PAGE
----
But during one of my strolls through Park Avenue in the neighborhood of Winter Park, I came across the Café de France. This jewel of a restaurant was opened in 1982, and after over three decades, it continues to delight the locals with its quaint, yet distinguished, French cuisine. The place has but a few tables, and the décor is reminiscent of the famous bistros in France, with prints of them on its walls – such as the Café de Flore, Le Napoleon et al.
While I waited for my order I visited the toilet. For one, I always like to wash my hands before eating, but from my table I could also see that if I did so, I could get a good peak into the kitchen. And I’m very glad I did. It had a look of a country, yet professional cooking space, small but with all that is necessary accoutrements to make it impeccably efficient, yet cozy; a place where a chef would look forward to coming to work every day. The fact that I got an invitation to go into it for sure next time I visit can only increase my confidence in what I would see happening in it.
For dessert I let the waiter choose for me as well. Again, it was a wise decision. The chocolate trio provided the much needed chocolate element for the day in question, with a foamy but not at all soggy chocolate mousse, espresso ice-cream – which was not melted when it got to my table, thank God (I HATE melted ice-cream) – and a tiny espresso.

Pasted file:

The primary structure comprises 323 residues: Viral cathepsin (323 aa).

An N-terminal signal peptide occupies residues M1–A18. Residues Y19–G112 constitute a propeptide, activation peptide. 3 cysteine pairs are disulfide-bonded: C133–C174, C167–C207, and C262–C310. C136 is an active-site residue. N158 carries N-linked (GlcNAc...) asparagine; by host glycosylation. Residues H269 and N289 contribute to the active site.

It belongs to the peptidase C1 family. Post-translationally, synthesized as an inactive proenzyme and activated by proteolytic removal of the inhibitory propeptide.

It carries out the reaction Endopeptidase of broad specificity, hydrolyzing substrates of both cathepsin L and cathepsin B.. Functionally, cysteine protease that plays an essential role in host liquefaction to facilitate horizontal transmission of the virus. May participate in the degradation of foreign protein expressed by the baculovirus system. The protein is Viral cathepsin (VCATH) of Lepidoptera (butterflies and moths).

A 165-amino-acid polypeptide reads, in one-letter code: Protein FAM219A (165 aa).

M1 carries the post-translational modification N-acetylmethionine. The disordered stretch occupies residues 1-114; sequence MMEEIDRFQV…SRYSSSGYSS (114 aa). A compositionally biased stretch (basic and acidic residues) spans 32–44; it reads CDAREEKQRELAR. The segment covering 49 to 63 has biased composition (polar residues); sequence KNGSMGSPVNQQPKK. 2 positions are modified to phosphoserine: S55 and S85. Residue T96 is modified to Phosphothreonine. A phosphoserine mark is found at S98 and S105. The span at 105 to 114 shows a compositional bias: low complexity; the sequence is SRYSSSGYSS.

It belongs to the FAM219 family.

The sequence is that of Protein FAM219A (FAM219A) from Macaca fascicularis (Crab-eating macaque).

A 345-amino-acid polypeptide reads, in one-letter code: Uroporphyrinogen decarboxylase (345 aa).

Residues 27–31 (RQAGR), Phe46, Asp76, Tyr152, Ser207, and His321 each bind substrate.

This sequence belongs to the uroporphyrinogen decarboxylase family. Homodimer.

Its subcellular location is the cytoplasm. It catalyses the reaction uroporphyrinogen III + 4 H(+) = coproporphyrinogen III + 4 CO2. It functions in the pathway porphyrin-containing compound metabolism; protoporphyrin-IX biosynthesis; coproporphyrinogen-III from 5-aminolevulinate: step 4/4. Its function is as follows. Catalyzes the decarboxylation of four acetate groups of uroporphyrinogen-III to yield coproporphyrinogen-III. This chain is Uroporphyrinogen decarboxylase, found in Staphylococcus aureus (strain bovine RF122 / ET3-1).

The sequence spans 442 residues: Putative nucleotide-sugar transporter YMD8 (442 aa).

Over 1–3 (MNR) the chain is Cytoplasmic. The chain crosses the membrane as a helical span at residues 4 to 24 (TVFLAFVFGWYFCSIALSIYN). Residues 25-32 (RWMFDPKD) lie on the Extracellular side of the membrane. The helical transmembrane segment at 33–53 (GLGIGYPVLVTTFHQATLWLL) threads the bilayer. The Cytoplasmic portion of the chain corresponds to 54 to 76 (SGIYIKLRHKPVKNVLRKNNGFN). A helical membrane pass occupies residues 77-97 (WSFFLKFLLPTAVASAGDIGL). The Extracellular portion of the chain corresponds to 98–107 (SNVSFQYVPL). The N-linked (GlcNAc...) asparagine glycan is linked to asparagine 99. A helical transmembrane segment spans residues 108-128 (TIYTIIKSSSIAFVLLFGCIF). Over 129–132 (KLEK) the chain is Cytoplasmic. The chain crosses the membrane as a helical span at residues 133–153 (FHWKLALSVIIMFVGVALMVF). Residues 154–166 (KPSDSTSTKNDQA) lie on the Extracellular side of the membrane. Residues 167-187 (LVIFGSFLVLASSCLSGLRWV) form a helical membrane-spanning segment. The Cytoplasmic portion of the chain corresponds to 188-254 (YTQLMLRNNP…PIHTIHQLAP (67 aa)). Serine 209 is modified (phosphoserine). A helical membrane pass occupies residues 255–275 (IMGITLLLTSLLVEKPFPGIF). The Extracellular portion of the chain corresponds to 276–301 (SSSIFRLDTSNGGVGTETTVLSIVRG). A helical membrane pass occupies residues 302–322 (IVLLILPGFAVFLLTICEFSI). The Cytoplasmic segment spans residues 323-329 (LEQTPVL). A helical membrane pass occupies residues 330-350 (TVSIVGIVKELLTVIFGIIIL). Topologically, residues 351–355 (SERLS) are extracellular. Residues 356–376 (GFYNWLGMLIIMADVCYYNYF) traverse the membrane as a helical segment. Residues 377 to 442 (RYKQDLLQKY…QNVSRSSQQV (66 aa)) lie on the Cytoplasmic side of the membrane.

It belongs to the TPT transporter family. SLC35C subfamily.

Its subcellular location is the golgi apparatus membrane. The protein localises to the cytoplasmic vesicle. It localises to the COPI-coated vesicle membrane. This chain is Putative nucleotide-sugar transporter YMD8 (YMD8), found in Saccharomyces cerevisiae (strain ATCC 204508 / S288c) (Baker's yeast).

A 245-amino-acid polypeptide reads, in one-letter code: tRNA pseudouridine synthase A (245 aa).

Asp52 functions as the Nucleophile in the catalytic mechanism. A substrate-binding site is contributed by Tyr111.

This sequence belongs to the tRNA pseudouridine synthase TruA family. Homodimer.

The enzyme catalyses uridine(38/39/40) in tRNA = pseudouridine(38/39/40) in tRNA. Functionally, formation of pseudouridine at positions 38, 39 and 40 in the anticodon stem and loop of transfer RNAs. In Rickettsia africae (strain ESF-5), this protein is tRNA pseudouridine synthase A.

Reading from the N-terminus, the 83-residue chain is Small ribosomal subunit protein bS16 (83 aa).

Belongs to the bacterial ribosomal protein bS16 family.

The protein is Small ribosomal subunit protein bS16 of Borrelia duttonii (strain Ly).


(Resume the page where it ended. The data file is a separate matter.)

The warm days of Spring offered an opportunity to taste a unique delicacy - steak tartare. The origin of this dish goes back to the Mongolian hordes, who used to spend most of their lives on horseback. As they went along pillaging from village to village, the soldiers of Genghis Khan carried chopped raw meat in their saddles in order to tenderize it. After several hours of "grinding", it was quickly seasoned and eaten raw. The French version tops the heap with a raw egg yolk, providing for a hearty dish.
Although some people may have reservations about eating raw meat and raw egg all at once, I'm certainly not one of them. As long as one is using quality product, like the best rib-eye, grass fed one can find and farm fresh eggs, there is absolutely no problem. We must also remember that meat, especially when grilled, shouldn't really be cooked too much. At Café de France, the dish is accompanied by crusty baguette slices, slightly grilled (heaven!) and paillés frites, the thinnest of French fries. A light Beaujolais or a fruity Côtes du Rhône will pair beautifully with this rich dish.
A light dessert was all that was needed after the the hearty steak. A selection of sorbets both aided digestion and cleansed the palate.